Bunnies

Why Raise Rabbits? If you are thinking about starting an animal project, you ought to consider rabbits. They provide years of enjoyment for the relatively few dollars put into them. There are many advantages to raising rabbits, such as their small size, their ability to thrive indoors or outdoors, their quiet habits, and the fact that do not require periodical veterinary care. Domestic rabbits can even become a food source for your family. Plus, the rabbit world offers many opportunities for enjoyment, friendship, and competition.

Bringing Your New Rabbit Home: It’s stressful for your rabbit to move to a new home. Stress makes a rabbit more vulnerable to disease, so be gentle on your bunny when it first arrives. Do not over-handle it, and let it get adjusted to the new environment for a day or two. Gradually mix in greater amounts of your pellets with the feed sent home with the rabbit, so that the change in feeds will not upset its digestive system. For the same reason, do not give your bunny many treats at first. If you are going to bring an outdoor rabbit inside, or vice versa, let the rabbit get acclimated to the new temperature over time.

Feed: A commercial rabbit pellet is the best choice for your rabbit. Check the labels on the back of the feed bag to find the protein and fiber content. Rabbits for pets or show need between 15-17% protein and at least 17% fiber. Feeds bought in small amounts at pet stores may or may not contain the nutrients your rabbit requires. You will find a much better value and probably a better formula if you buy a name brand of show rabbit feed. Ask the breeder from whom you bought your rabbit what brand they feed. Store all feed in pest-proof, waterproof containers. Stored feed begins to lose its nutritional value after a month or so. A rabbit needs about 1 ounce of feed per pound of body weight each day (4 oz. = ¼ cup) Growing rabbits may need more. Do not over-feed your rabbit, as a fat rabbit is not healthy. To tell if your rabbit is too fat or thin, run a hand down its backbone. You should be able to feel the individual bumps of the vertebrae. If the bumps are sharp or pointed, the rabbit may be too thin. If you cannot feel the vertebrae, the rabbit is probably overweight. You should not be able to pinch rolls of your rabbit’s skin.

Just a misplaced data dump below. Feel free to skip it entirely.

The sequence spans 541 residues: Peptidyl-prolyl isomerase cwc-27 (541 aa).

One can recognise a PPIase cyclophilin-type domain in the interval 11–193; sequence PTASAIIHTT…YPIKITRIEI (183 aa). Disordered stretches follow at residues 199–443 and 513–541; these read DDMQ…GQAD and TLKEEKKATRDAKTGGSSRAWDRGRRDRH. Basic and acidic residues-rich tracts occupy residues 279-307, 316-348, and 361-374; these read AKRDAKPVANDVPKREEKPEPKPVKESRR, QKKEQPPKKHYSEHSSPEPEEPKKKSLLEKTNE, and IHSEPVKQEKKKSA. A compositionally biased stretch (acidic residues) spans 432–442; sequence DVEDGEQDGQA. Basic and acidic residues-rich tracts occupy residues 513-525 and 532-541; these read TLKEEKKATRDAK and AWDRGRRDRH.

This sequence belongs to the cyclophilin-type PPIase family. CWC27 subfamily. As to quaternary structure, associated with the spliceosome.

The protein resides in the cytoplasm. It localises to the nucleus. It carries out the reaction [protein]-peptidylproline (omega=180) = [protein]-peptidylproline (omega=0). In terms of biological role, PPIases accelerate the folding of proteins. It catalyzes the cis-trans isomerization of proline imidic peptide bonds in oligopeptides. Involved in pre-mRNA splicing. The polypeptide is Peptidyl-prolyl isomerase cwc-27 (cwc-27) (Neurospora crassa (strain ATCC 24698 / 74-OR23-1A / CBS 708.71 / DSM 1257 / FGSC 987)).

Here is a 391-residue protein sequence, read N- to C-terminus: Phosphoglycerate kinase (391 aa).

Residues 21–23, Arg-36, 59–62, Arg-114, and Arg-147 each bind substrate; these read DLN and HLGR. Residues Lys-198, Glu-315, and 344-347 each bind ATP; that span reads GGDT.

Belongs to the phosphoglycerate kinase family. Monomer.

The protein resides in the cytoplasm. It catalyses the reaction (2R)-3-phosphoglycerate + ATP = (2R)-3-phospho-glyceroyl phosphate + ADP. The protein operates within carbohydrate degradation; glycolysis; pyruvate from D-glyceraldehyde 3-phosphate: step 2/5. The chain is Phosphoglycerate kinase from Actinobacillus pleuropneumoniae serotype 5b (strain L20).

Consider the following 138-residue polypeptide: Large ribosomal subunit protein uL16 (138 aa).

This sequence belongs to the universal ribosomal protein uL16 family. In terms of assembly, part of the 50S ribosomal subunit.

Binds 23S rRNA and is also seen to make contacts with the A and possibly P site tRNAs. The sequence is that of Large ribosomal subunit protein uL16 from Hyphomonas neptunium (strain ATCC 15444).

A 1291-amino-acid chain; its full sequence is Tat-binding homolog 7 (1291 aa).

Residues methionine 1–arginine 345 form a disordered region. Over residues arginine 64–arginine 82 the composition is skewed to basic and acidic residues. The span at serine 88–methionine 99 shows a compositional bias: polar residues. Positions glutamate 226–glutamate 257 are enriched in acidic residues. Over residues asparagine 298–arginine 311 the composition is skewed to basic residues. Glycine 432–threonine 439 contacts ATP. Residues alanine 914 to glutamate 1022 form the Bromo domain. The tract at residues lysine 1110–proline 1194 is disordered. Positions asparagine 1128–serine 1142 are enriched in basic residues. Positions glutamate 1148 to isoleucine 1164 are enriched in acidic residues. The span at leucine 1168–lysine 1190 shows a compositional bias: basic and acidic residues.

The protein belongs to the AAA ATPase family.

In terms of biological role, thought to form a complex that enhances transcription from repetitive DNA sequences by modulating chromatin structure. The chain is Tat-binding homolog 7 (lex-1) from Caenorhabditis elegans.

Treats for your rabbit should be occasional and in small amounts. Do not feed your bunny lettuce or cabbage! Good treats include apple slices, carrots, dandelions, oatmeal, sunflower seeds, parsley, banana, whole grain cereal without many sweeteners or artificial ingredients, shredded wheat, pineapple, raisins in small quantities. Rabbits love a piece of dry wheat bread. If your bunny is not used to the treat you offer he or she may not take it. Free-choice timothy hay is another important part of a rabbit’s diet.